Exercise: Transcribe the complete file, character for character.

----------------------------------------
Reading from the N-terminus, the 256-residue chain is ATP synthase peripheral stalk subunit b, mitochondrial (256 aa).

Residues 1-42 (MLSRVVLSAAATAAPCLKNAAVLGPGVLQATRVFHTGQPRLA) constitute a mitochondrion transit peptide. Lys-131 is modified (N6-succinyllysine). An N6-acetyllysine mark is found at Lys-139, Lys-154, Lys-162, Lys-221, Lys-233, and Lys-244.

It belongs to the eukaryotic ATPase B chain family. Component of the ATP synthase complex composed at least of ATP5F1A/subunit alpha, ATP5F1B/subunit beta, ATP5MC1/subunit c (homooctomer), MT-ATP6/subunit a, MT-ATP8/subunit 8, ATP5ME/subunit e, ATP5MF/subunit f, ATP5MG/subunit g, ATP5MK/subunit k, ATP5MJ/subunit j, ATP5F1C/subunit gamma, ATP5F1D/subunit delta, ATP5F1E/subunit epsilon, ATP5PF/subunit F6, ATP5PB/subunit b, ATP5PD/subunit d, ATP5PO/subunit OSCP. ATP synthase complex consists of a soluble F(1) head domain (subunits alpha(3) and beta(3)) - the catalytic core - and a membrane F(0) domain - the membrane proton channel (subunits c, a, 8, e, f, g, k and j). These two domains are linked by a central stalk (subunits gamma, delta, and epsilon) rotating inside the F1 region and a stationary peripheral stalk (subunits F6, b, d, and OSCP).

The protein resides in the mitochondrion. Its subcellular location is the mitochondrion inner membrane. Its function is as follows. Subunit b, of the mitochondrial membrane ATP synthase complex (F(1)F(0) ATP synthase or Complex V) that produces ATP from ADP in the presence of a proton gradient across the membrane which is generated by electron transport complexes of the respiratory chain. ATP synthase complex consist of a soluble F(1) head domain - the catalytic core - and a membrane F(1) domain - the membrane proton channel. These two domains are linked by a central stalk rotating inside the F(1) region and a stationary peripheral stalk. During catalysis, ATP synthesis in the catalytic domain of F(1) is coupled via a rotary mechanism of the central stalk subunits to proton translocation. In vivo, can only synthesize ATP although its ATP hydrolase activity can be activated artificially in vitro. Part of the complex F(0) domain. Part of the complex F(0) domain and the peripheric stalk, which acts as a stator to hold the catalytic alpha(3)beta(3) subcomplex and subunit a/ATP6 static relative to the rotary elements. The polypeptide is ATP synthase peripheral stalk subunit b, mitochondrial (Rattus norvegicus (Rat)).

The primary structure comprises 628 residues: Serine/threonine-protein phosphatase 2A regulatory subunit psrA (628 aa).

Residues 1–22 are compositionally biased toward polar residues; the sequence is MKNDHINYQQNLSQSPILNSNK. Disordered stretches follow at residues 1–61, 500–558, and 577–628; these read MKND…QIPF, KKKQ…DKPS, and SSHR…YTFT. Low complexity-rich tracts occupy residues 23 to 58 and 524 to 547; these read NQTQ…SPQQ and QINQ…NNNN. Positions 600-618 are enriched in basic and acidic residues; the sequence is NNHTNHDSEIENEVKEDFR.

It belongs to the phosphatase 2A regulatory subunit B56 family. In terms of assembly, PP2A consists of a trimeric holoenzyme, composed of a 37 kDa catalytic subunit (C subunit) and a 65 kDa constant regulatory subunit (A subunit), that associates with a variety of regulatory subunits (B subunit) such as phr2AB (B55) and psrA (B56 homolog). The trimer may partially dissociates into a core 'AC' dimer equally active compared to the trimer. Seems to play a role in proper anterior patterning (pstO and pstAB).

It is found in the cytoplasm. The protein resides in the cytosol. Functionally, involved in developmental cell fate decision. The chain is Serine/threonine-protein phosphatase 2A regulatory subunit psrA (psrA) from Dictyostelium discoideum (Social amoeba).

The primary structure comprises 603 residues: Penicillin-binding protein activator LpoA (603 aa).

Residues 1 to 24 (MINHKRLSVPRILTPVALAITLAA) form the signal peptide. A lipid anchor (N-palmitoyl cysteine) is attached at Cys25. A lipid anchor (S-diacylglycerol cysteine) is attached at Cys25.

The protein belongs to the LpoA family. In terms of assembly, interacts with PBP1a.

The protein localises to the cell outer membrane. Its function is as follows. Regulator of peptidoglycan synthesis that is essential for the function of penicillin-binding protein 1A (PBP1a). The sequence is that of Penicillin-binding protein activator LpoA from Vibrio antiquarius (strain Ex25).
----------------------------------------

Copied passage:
Reading from the N-terminus, the 256-residue chain is ATP synthase peripheral stalk subunit b, mitochondrial (256 aa).

Residues 1-42 (MLSRVVLSAAATAAPCLKNAAVLGPGVLQATRVFHTGQPRLA) constitute a mitochondrion transit peptide. Lys-131 is modified (N6-succinyllysine). An N6-acetyllysine mark is found at Lys-139, Lys-154, Lys-162, Lys-221, Lys-233, and Lys-244.

It belongs to the eukaryotic ATPase B chain family. Component of the ATP synthase complex composed at least of ATP5F1A/subunit alpha, ATP5F1B/subunit beta, ATP5MC1/subunit c (homooctomer), MT-ATP6/subunit a, MT-ATP8/subunit 8, ATP5ME/subunit e, ATP5MF/subunit f, ATP5MG/subunit g, ATP5MK/subunit k, ATP5MJ/subunit j, ATP5F1C/subunit gamma, ATP5F1D/subunit delta, ATP5F1E/subunit epsilon, ATP5PF/subunit F6, ATP5PB/subunit b, ATP5PD/subunit d, ATP5PO/subunit OSCP. ATP synthase complex consists of a soluble F(1) head domain (subunits alpha(3) and beta(3)) - the catalytic core - and a membrane F(0) domain - the membrane proton channel (subunits c, a, 8, e, f, g, k and j). These two domains are linked by a central stalk (subunits gamma, delta, and epsilon) rotating inside the F1 region and a stationary peripheral stalk (subunits F6, b, d, and OSCP).

The protein resides in the mitochondrion. Its subcellular location is the mitochondrion inner membrane. Its function is as follows. Subunit b, of the mitochondrial membrane ATP synthase complex (F(1)F(0) ATP synthase or Complex V) that produces ATP from ADP in the presence of a proton gradient across the membrane which is generated by electron transport complexes of the respiratory chain. ATP synthase complex consist of a soluble F(1) head domain - the catalytic core - and a membrane F(1) domain - the membrane proton channel. These two domains are linked by a central stalk rotating inside the F(1) region and a stationary peripheral stalk. During catalysis, ATP synthesis in the catalytic domain of F(1) is coupled via a rotary mechanism of the central stalk subunits to proton translocation. In vivo, can only synthesize ATP although its ATP hydrolase activity can be activated artificially in vitro. Part of the complex F(0) domain. Part of the complex F(0) domain and the peripheric stalk, which acts as a stator to hold the catalytic alpha(3)beta(3) subcomplex and subunit a/ATP6 static relative to the rotary elements. The polypeptide is ATP synthase peripheral stalk subunit b, mitochondrial (Rattus norvegicus (Rat)).

The primary structure comprises 628 residues: Serine/threonine-protein phosphatase 2A regulatory subunit psrA (628 aa).

Residues 1–22 are compositionally biased toward polar residues; the sequence is MKNDHINYQQNLSQSPILNSNK. Disordered stretches follow at residues 1–61, 500–558, and 577–628; these read MKND…QIPF, KKKQ…DKPS, and SSHR…YTFT. Low complexity-rich tracts occupy residues 23 to 58 and 524 to 547; these read NQTQ…SPQQ and QINQ…NNNN. Positions 600-618 are enriched in basic and acidic residues; the sequence is NNHTNHDSEIENEVKEDFR.

It belongs to the phosphatase 2A regulatory subunit B56 family. In terms of assembly, PP2A consists of a trimeric holoenzyme, composed of a 37 kDa catalytic subunit (C subunit) and a 65 kDa constant regulatory subunit (A subunit), that associates with a variety of regulatory subunits (B subunit) such as phr2AB (B55) and psrA (B56 homolog). The trimer may partially dissociates into a core 'AC' dimer equally active compared to the trimer. Seems to play a role in proper anterior patterning (pstO and pstAB).

It is found in the cytoplasm. The protein resides in the cytosol. Functionally, involved in developmental cell fate decision. The chain is Serine/threonine-protein phosphatase 2A regulatory subunit psrA (psrA) from Dictyostelium discoideum (Social amoeba).

The primary structure comprises 603 residues: Penicillin-binding protein activator LpoA (603 aa).

Residues 1 to 24 (MINHKRLSVPRILTPVALAITLAA) form the signal peptide. A lipid anchor (N-palmitoyl cysteine) is attached at Cys25. A lipid anchor (S-diacylglycerol cysteine) is attached at Cys25.

The protein belongs to the LpoA family. In terms of assembly, interacts with PBP1a.

The protein localises to the cell outer membrane. Its function is as follows. Regulator of peptidoglycan synthesis that is essential for the function of penicillin-binding protein 1A (PBP1a). The sequence is that of Penicillin-binding protein activator LpoA from Vibrio antiquarius (strain Ex25).